I am aware that much of Instagram, Facebook, et al is littered with infringements.... but that doesn't make it "right" or "okay". Everything on the internet is NOT "free for the taking".

I make my living via intellectual property (digital images and content). I depend on that income. Using one of my images without permission is no different than you walking into my office and taking money off my desk... you are robbing me of materials I need to eat and live. However you try and justify it.. it's still theft.

renegade600 February 6th, 2020 11:45 AM

Quote:

Originally Posted by Buzz (Post 1306897)
Rules are not different "from site to site". US Law is US Law.

While it's true some countries may not honor the Berne Convention (Like China, North Korea, etc.), most do. Regardless of what a web site's terms may state, removing a watermark is a direct infringement on someone's copyright. You could be liable for damage if that owner chose to pursue the matter..

guess we were talking about different set of rules :-) I was thinking about the different licenses sites give on what you can and cannot do with their images when I made my comment.

Buzz February 6th, 2020 03:38 PM

Copyright, unfortunately is one of those things that most people think is meaningless or stupid because they don't rely on it for income. But those of us that do rely on it think differently.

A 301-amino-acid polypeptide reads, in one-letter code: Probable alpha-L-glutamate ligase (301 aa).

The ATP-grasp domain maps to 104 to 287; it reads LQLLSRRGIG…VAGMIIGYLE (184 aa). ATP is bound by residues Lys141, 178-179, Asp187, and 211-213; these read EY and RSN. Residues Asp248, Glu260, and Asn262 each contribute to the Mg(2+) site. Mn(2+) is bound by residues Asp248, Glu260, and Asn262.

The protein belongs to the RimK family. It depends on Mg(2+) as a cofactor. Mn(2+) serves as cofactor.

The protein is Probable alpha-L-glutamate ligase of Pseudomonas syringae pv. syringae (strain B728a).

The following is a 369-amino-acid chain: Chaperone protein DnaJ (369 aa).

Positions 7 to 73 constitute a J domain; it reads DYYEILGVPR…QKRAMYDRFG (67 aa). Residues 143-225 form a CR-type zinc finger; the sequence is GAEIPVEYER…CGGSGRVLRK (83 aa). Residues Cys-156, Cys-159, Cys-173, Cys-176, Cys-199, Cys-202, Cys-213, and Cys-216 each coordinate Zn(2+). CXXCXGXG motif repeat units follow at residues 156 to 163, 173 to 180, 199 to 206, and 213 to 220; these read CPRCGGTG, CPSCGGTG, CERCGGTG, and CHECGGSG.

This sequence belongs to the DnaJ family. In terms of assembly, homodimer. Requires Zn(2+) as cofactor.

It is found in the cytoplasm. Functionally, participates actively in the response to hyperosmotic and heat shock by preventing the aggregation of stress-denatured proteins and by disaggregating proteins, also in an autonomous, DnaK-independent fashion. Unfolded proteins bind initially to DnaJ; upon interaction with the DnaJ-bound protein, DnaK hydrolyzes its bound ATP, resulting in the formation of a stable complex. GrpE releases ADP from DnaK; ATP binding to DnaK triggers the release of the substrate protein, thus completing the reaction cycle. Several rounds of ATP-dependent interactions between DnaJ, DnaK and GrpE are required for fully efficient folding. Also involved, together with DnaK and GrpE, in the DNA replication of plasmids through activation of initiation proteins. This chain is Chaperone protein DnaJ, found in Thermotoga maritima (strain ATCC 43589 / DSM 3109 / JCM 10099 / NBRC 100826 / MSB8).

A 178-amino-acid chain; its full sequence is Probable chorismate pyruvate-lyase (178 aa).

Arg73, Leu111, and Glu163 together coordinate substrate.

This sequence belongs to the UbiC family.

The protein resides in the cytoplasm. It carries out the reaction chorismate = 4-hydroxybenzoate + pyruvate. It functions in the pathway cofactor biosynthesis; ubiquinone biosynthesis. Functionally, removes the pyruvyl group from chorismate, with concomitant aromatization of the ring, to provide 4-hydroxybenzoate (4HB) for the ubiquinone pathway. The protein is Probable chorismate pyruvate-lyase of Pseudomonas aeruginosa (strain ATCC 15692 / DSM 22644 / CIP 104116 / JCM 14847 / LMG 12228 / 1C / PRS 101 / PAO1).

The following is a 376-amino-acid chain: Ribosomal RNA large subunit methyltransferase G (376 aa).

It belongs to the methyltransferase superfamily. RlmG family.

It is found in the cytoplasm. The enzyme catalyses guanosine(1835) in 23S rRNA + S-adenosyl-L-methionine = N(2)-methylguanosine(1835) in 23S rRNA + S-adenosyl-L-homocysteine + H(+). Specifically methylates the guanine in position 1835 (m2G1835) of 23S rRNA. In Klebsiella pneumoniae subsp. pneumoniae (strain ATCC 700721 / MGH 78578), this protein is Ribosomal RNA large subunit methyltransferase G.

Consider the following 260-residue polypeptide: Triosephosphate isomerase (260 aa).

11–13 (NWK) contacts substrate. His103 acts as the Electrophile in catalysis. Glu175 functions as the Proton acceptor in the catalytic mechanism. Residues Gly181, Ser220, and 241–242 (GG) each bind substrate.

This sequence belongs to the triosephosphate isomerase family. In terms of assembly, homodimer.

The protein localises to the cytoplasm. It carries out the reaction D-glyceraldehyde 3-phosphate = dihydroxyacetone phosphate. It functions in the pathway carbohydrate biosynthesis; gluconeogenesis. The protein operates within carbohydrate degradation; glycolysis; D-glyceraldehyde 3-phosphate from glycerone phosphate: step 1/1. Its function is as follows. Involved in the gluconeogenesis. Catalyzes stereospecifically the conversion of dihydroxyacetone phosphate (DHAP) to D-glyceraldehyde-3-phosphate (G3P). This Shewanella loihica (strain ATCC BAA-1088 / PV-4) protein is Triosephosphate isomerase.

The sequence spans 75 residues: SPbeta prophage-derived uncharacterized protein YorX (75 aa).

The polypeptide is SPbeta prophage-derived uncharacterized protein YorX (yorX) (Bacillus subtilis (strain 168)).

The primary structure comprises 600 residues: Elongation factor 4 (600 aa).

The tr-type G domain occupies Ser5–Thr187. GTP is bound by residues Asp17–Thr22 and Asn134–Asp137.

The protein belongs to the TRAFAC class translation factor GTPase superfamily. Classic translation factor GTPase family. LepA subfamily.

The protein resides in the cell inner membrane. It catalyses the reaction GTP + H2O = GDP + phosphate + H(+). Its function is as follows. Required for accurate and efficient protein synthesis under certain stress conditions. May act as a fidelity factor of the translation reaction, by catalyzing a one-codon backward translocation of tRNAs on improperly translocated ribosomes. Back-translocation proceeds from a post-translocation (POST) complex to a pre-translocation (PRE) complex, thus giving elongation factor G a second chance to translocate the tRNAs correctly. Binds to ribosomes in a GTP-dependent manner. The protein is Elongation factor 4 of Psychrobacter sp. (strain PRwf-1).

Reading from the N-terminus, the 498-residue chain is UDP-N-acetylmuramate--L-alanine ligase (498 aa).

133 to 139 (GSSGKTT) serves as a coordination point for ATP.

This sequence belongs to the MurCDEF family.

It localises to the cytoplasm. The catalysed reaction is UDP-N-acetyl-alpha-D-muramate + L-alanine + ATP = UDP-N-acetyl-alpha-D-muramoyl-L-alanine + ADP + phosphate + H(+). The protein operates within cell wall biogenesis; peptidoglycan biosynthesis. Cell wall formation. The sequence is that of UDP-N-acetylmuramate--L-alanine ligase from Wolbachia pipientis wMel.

I absolutely realize that there's rarely any direct malice by anyone taking images without permission.. they honestly think it's no big deal. But it IS a big deal.

Imagine if people thought of motorcycles the same way they think of copyrighted digital images...
You just spent weeks building a new motorcycle ..
Collected the parts, had things painted, spent time putting everything together.
You're very proud of how it came out and really enjoyed the build...

But... everyone other than you feels free to take it whenever they see it ....
Then freely use it whenever and however they want...
They don't bother asking for your permission at any time...
And they may or may not damage the motorcycle...
And they don't offer or pay you anything for their usage....

So, the only place your motorcycle is safe from others is locked away so the public never sees it.
Now, imagine you're required to use your motorcycle to earn a living and support yourself....
So the public has to see your motorcycle, there's no way to avoid it....